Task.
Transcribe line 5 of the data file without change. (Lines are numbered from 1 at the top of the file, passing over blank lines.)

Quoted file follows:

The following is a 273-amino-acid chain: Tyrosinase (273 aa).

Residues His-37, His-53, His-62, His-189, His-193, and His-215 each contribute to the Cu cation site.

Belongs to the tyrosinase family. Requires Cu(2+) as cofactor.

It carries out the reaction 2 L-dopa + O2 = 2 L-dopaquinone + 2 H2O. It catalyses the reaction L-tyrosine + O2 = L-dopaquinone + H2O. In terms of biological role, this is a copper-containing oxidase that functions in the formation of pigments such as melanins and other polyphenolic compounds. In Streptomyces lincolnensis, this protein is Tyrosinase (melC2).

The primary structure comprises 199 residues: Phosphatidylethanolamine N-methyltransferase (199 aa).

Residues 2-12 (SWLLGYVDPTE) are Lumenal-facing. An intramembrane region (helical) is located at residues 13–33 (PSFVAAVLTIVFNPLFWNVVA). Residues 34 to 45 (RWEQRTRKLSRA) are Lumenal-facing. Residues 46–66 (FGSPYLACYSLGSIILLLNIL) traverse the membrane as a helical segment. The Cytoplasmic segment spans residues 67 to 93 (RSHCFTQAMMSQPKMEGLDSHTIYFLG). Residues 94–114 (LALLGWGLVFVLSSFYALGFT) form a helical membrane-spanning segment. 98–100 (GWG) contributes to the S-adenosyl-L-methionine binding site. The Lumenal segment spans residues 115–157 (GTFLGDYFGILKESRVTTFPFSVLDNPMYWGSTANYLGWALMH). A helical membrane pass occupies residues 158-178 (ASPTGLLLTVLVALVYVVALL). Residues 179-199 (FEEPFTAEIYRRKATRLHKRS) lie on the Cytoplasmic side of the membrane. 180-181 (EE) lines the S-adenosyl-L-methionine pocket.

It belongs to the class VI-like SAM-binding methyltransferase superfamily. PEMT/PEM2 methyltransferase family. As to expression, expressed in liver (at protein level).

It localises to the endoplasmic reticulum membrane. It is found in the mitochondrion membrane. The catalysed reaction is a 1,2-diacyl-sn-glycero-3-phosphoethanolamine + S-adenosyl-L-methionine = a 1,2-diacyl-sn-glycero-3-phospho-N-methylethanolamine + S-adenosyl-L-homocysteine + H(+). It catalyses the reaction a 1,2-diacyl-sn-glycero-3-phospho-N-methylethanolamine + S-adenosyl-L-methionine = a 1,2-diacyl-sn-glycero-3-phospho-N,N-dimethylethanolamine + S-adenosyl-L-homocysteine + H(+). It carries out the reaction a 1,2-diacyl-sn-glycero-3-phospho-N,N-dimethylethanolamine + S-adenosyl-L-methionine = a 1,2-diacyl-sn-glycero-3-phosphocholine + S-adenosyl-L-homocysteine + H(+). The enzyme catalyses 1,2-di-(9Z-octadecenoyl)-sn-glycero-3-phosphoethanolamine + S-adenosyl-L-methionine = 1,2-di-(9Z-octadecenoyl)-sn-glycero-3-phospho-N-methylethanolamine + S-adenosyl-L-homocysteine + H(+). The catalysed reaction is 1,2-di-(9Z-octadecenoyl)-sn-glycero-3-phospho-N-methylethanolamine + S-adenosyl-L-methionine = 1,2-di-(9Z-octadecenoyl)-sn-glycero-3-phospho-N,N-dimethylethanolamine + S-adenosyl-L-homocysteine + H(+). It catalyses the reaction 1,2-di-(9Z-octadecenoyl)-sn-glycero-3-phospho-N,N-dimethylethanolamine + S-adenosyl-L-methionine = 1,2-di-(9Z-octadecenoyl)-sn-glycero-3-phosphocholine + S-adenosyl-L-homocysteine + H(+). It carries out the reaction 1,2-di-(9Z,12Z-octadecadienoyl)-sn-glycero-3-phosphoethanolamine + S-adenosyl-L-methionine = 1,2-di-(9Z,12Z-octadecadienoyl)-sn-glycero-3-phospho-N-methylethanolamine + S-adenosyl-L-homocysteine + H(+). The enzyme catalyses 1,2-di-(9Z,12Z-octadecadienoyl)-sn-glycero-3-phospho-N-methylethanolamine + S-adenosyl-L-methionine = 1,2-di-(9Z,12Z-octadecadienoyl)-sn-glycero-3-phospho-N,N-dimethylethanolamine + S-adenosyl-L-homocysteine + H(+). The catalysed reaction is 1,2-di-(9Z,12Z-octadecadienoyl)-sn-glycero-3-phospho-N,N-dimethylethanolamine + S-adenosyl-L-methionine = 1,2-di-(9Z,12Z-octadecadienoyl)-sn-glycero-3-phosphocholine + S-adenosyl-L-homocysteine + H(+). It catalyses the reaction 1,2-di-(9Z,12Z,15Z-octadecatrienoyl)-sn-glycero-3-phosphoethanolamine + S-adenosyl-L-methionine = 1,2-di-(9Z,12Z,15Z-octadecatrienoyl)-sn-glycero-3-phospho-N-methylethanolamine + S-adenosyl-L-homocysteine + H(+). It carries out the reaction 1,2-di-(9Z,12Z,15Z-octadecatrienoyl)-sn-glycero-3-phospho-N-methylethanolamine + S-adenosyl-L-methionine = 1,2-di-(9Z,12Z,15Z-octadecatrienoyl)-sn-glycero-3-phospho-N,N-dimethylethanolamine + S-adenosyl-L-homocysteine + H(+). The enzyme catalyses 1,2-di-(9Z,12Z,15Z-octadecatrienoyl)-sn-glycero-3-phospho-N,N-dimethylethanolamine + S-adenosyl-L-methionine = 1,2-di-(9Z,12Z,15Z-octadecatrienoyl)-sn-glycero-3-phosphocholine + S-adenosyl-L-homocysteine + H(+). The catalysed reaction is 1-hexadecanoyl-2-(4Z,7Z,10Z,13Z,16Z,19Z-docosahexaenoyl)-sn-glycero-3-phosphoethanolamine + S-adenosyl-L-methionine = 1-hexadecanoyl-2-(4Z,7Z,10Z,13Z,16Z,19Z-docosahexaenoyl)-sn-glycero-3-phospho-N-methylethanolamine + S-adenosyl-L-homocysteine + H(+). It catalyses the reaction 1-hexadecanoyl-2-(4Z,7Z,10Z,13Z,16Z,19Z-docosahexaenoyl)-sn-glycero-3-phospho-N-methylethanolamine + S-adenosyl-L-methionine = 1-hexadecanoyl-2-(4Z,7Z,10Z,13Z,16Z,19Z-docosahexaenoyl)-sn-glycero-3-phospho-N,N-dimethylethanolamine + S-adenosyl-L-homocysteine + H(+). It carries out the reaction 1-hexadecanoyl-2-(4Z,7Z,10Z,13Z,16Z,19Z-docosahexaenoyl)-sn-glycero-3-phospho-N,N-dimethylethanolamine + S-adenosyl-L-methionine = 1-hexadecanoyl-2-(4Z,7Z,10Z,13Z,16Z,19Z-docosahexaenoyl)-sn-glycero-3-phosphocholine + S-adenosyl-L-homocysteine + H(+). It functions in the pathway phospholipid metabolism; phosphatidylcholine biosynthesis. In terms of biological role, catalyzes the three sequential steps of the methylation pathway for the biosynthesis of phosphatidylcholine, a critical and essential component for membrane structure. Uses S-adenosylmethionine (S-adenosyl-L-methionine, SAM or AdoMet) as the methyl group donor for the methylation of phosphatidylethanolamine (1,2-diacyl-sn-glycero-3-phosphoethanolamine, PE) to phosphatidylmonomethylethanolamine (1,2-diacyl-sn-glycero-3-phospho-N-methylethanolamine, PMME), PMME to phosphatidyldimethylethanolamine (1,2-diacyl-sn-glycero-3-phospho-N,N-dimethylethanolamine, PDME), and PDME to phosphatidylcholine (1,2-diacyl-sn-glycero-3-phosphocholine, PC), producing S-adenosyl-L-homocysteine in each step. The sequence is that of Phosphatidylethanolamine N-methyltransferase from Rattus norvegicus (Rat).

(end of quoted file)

The primary structure comprises 199 residues: Phosphatidylethanolamine N-methyltransferase (199 aa).